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Central pattern generators are neuronal networks that produce reliable rhythmic motor output. A simple pattern generator, known as the cardiac ganglion (CG), controls the heart of the American lobster, Homarus americanus. Previous studies have suggested that stretch feedback relays information to the cardiac ganglion about the degree of filling in the heart, and that this feedback is mediated by stretch-sensitive dendrites extending from CG neurons. I sought to determine the mechanisms behind this stretch feedback pathway. One hundred second extension pyramids were applied to each heart while amplitude and frequency of contractions were recorded; 87% of hearts responded to stretch with a significant increase in frequency of contractions. To ascertain the role of dendrites in this feedback pathway, the accessible branches along the trunk of the CG were severed, de-afferenting the CG. In de-afferented hearts, stretch sensitivity was significantly less than in intact hearts, suggesting that the dendrites extending from the CG are essential for carrying stretch feedback information. To separate the effects of active and passive forces of heart contraction on stretch sensitivity, the CG was de-efferented by severing the motor nerves that induce muscle contraction. Hearts with only anterolateral nerves cut or with all four efferents cut were significantly less stretch sensitive than controls. These results indicate that the CG is sensitive to active stretch of each contraction. Hearts with reduced stretch feedback had more irregular frequency of contractions, indicating that a role of stretch feedback in the cardiac system may be to maintain a regular heart rate.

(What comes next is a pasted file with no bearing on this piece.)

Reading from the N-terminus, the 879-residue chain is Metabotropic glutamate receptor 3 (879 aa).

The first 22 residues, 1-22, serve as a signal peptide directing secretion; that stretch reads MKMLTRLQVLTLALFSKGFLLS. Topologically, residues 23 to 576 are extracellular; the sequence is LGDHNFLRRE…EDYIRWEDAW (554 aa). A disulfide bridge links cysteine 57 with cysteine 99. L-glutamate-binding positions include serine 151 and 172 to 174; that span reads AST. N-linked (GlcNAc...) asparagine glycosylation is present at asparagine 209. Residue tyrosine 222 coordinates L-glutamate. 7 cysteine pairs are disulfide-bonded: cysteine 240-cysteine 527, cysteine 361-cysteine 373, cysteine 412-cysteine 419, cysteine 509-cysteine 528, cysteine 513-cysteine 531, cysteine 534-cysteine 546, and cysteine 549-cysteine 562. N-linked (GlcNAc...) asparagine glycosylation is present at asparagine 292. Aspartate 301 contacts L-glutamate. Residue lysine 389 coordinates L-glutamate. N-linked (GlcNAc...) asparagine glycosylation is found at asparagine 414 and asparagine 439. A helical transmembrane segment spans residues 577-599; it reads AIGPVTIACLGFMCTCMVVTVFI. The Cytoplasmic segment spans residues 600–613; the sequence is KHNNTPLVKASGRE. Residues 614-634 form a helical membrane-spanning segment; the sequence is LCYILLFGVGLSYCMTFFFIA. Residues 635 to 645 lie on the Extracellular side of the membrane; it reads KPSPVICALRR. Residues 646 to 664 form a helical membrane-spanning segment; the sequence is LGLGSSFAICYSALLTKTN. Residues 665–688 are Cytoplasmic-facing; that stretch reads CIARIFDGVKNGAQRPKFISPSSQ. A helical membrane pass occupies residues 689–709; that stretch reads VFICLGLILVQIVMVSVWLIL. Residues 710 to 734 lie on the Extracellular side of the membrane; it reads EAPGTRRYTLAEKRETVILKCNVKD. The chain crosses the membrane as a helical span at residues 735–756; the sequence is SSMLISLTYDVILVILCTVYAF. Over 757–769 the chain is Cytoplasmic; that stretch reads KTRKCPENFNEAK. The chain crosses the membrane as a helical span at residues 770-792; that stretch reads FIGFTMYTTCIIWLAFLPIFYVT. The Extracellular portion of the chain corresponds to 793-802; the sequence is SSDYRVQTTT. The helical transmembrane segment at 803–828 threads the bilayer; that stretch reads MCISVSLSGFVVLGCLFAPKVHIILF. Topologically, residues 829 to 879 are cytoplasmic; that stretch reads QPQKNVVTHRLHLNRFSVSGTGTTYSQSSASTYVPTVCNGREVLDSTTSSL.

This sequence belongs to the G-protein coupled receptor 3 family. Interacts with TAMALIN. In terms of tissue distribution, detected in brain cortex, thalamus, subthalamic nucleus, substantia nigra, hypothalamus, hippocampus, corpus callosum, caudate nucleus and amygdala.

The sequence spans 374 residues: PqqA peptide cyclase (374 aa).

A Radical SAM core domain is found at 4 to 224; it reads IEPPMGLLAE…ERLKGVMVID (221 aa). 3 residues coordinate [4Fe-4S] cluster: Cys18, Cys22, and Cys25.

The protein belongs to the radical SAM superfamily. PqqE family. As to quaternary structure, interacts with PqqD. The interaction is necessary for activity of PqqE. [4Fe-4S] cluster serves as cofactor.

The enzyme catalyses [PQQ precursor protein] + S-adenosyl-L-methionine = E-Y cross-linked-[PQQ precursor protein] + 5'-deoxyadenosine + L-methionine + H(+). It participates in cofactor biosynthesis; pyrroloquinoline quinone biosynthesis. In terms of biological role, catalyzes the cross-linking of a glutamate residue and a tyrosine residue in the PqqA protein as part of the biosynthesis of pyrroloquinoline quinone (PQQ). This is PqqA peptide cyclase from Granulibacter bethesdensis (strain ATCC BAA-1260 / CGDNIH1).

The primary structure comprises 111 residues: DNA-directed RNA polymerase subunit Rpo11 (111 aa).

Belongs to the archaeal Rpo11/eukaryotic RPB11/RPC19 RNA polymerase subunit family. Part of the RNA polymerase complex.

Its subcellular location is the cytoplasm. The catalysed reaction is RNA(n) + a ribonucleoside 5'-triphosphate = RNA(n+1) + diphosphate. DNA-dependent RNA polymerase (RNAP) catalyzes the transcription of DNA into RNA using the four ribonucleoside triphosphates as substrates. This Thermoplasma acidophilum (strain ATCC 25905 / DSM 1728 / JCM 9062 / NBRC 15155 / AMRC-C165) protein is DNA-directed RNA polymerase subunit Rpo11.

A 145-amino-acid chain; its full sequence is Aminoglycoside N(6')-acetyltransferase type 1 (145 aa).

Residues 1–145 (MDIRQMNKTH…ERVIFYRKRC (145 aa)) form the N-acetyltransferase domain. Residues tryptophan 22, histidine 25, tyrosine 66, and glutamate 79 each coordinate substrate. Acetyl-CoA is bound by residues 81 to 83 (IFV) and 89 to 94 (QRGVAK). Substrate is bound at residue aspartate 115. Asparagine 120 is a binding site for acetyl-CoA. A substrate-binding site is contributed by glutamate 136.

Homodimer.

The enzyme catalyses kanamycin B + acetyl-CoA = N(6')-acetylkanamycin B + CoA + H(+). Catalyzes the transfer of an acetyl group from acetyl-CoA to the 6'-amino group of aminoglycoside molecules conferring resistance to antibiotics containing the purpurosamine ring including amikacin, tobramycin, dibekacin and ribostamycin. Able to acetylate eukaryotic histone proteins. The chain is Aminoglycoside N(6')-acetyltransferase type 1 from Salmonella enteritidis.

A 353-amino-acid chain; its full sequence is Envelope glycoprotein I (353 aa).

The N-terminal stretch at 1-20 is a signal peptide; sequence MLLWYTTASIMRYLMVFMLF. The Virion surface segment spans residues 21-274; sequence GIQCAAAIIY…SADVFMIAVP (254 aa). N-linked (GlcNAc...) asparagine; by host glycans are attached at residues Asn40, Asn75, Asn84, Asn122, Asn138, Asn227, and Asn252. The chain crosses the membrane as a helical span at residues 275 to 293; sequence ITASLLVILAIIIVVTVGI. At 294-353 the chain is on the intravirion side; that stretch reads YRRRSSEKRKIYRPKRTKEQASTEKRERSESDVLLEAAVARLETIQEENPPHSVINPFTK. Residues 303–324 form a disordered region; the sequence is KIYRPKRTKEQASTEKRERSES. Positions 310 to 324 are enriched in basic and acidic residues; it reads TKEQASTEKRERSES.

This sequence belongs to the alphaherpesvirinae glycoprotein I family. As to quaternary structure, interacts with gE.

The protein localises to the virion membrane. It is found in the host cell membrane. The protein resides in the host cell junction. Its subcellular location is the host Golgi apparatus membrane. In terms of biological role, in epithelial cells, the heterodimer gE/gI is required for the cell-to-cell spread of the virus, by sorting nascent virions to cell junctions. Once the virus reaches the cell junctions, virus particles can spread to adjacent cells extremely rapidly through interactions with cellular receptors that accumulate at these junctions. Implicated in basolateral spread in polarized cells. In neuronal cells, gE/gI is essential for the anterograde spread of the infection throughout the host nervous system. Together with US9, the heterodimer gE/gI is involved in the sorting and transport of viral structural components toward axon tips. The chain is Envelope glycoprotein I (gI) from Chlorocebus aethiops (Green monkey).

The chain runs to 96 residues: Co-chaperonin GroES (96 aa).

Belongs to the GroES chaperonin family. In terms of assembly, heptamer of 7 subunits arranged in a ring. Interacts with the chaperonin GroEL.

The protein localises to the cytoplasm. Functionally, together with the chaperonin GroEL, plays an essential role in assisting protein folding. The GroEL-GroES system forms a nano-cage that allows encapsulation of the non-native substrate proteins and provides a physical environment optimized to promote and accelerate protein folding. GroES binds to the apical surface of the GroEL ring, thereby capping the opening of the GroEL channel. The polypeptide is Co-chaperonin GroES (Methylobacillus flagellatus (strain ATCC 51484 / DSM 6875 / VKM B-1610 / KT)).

Available for download on Monday, May 15, 2017